propulsive

adjective
pro·​pul·​sive | \ prə-ˈpəl-siv How to pronounce propulsive (audio) \

Definition of propulsive

: tending or having power to propel propulsive force

Examples of propulsive in a Sentence

Recent Examples on the Web Inspired by the beauty and surreality of winter, Mazique’s five-track wonder is an intelligent and propulsive wonder. Britt Julious, chicagotribune.com, 26 Nov. 2021 The rocker is not as invasive as in other super shoes, allowing for a stable stance before hurrying your stride off your toes with a bit of flex and propulsive rebound. Brian Metzler, Outside Online, 28 Sep. 2020 The Steal has a thriller’s deliberately propulsive quality, a sense that several simultaneous narrative strands will eventually, surely, converge on a climactic action sequence. Jacob Bacharach, The New Republic, 4 Jan. 2022 His exuberant blend of traditional Haitian singing, propulsive percussion, intricate jazz improvisations and various Afro-Cuban traditions is a marvel of craft, wit and in-the-moment creation. George Varga, San Diego Union-Tribune, 24 Dec. 2021 The propulsive jazz that bassist and guimbri player Joshua Abrams makes in this awesome Chicago ensemble continues to feel like a living, breathing, growing thing. Washington Post, 7 Dec. 2021 In Zhang’s dancing hands, phrases swelled and dotted rhythms quickened with propulsive force, sonic gravity be damned. Los Angeles Times, 7 Dec. 2021 Denis Villeneuve’s new, propulsive adaptation, fortunately, doesn’t need a glossary. The New Yorker, 27 Oct. 2021 Sappy tannins are ripe, balanced, and propulsive, and carry through this remarkable wine, which manages to showcase density and energy at the same time. Brian Freedman, Forbes, 10 Nov. 2021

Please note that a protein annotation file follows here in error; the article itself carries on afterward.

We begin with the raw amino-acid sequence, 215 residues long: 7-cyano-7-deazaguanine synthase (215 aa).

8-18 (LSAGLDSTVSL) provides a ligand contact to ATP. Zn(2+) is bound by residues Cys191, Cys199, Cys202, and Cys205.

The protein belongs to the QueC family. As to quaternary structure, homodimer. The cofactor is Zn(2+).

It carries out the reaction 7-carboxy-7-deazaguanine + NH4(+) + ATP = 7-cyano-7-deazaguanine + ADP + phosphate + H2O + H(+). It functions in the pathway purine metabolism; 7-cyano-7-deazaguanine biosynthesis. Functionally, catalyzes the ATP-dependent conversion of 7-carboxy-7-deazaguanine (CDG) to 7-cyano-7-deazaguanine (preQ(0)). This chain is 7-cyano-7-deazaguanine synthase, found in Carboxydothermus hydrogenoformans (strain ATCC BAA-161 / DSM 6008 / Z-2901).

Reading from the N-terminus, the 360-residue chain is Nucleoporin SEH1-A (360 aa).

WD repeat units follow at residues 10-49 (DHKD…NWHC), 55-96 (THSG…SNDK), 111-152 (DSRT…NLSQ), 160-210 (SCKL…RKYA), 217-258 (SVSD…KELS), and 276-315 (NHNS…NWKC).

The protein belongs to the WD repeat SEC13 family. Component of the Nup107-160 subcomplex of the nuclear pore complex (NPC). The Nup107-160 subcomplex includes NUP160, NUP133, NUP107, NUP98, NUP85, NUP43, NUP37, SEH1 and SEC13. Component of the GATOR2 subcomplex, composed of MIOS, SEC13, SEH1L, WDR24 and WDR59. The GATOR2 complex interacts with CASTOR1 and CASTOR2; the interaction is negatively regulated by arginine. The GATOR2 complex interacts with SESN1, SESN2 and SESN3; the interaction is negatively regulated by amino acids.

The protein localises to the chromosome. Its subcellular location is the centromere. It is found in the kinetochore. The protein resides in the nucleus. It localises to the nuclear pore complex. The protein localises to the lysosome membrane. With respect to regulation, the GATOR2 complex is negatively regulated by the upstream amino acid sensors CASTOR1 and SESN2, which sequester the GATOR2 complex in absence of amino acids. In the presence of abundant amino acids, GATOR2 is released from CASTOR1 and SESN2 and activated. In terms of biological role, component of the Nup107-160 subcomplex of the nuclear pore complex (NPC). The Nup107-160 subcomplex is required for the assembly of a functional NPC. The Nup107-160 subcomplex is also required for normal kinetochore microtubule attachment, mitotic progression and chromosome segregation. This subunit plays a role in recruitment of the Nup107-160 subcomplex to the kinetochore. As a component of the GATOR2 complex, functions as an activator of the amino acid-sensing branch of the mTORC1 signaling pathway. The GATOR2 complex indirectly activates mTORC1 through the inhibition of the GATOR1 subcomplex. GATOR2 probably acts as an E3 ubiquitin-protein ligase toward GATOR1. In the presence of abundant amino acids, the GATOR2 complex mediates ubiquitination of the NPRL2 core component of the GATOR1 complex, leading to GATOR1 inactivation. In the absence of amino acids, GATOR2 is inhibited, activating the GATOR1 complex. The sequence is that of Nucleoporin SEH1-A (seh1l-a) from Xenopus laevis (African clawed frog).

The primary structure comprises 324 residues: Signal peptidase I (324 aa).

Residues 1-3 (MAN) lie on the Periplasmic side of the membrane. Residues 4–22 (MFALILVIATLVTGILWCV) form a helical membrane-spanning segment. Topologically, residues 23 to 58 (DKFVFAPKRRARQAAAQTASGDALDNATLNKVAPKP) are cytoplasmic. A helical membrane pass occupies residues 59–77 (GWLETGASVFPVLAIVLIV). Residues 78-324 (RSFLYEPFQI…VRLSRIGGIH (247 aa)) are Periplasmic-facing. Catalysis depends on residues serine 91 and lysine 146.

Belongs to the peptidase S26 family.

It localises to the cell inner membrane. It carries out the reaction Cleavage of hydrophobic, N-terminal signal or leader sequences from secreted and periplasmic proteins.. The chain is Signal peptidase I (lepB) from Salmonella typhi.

These example sentences are selected automatically from various online news sources to reflect current usage of the word 'propulsive.' Views expressed in the examples do not represent the opinion of Merriam-Webster or its editors. Send us feedback.

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First Known Use of propulsive

1648, in the meaning defined above

History and Etymology for propulsive

Latin prōpulsus, past participle of prōpellere "to push or thrust forward, compel to go onward" + -ive — more at propel

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Time Traveler for propulsive

Time Traveler

The first known use of propulsive was in 1648

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Dictionary Entries Near propulsive

propulsion

propulsive

propulsive coefficient

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Statistics for propulsive

Last Updated

25 Jan 2022

Cite this Entry

“Propulsive.” Merriam-Webster.com Dictionary, Merriam-Webster, https://www.merriam-webster.com/dictionary/propulsive. Accessed 25 Jan. 2022.

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